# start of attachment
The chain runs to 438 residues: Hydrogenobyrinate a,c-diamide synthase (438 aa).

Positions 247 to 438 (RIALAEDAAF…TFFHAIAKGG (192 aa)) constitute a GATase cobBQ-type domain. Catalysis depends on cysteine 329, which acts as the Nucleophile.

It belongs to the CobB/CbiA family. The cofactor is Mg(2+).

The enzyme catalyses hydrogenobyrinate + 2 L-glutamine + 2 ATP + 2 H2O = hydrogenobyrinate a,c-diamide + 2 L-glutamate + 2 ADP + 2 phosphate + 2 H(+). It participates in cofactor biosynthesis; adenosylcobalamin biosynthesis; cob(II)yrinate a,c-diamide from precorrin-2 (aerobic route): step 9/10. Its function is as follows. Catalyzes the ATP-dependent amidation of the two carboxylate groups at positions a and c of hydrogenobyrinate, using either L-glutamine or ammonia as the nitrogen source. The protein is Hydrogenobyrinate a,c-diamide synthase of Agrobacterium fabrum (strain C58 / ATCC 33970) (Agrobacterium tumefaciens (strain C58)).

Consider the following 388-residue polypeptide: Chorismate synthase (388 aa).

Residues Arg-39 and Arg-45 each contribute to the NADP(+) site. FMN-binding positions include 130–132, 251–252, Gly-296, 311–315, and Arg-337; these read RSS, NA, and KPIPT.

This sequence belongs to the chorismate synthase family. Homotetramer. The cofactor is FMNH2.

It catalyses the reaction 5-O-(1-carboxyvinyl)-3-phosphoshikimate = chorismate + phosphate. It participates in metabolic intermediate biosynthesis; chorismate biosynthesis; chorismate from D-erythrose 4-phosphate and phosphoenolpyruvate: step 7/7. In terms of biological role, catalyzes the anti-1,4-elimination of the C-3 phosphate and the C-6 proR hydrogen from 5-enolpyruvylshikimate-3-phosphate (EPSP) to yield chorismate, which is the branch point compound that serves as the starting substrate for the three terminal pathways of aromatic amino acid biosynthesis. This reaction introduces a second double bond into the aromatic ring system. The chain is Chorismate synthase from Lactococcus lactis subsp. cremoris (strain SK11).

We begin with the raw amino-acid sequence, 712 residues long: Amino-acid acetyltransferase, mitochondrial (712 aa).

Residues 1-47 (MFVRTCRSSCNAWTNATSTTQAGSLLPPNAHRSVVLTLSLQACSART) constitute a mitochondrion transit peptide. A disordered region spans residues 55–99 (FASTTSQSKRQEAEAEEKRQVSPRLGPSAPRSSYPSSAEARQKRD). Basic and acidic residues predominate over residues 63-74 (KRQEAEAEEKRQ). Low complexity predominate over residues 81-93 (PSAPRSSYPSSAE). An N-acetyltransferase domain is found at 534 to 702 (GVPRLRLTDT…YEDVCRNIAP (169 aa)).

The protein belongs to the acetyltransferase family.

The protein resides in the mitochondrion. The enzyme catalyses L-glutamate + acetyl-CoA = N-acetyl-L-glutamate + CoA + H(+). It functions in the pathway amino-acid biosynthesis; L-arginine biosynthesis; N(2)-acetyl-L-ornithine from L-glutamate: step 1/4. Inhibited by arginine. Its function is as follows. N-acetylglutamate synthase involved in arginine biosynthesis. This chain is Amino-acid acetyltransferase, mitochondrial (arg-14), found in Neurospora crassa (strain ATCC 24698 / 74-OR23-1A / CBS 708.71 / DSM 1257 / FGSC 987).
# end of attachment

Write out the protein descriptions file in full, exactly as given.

The chain runs to 438 residues: Hydrogenobyrinate a,c-diamide synthase (438 aa).

Positions 247 to 438 (RIALAEDAAF…TFFHAIAKGG (192 aa)) constitute a GATase cobBQ-type domain. Catalysis depends on cysteine 329, which acts as the Nucleophile.

It belongs to the CobB/CbiA family. The cofactor is Mg(2+).

The enzyme catalyses hydrogenobyrinate + 2 L-glutamine + 2 ATP + 2 H2O = hydrogenobyrinate a,c-diamide + 2 L-glutamate + 2 ADP + 2 phosphate + 2 H(+). It participates in cofactor biosynthesis; adenosylcobalamin biosynthesis; cob(II)yrinate a,c-diamide from precorrin-2 (aerobic route): step 9/10. Its function is as follows. Catalyzes the ATP-dependent amidation of the two carboxylate groups at positions a and c of hydrogenobyrinate, using either L-glutamine or ammonia as the nitrogen source. The protein is Hydrogenobyrinate a,c-diamide synthase of Agrobacterium fabrum (strain C58 / ATCC 33970) (Agrobacterium tumefaciens (strain C58)).

Consider the following 388-residue polypeptide: Chorismate synthase (388 aa).

Residues Arg-39 and Arg-45 each contribute to the NADP(+) site. FMN-binding positions include 130–132, 251–252, Gly-296, 311–315, and Arg-337; these read RSS, NA, and KPIPT.

This sequence belongs to the chorismate synthase family. Homotetramer. The cofactor is FMNH2.

It catalyses the reaction 5-O-(1-carboxyvinyl)-3-phosphoshikimate = chorismate + phosphate. It participates in metabolic intermediate biosynthesis; chorismate biosynthesis; chorismate from D-erythrose 4-phosphate and phosphoenolpyruvate: step 7/7. In terms of biological role, catalyzes the anti-1,4-elimination of the C-3 phosphate and the C-6 proR hydrogen from 5-enolpyruvylshikimate-3-phosphate (EPSP) to yield chorismate, which is the branch point compound that serves as the starting substrate for the three terminal pathways of aromatic amino acid biosynthesis. This reaction introduces a second double bond into the aromatic ring system. The chain is Chorismate synthase from Lactococcus lactis subsp. cremoris (strain SK11).

We begin with the raw amino-acid sequence, 712 residues long: Amino-acid acetyltransferase, mitochondrial (712 aa).

Residues 1-47 (MFVRTCRSSCNAWTNATSTTQAGSLLPPNAHRSVVLTLSLQACSART) constitute a mitochondrion transit peptide. A disordered region spans residues 55–99 (FASTTSQSKRQEAEAEEKRQVSPRLGPSAPRSSYPSSAEARQKRD). Basic and acidic residues predominate over residues 63-74 (KRQEAEAEEKRQ). Low complexity predominate over residues 81-93 (PSAPRSSYPSSAE). An N-acetyltransferase domain is found at 534 to 702 (GVPRLRLTDT…YEDVCRNIAP (169 aa)).

The protein belongs to the acetyltransferase family.

The protein resides in the mitochondrion. The enzyme catalyses L-glutamate + acetyl-CoA = N-acetyl-L-glutamate + CoA + H(+). It functions in the pathway amino-acid biosynthesis; L-arginine biosynthesis; N(2)-acetyl-L-ornithine from L-glutamate: step 1/4. Inhibited by arginine. Its function is as follows. N-acetylglutamate synthase involved in arginine biosynthesis. This chain is Amino-acid acetyltransferase, mitochondrial (arg-14), found in Neurospora crassa (strain ATCC 24698 / 74-OR23-1A / CBS 708.71 / DSM 1257 / FGSC 987).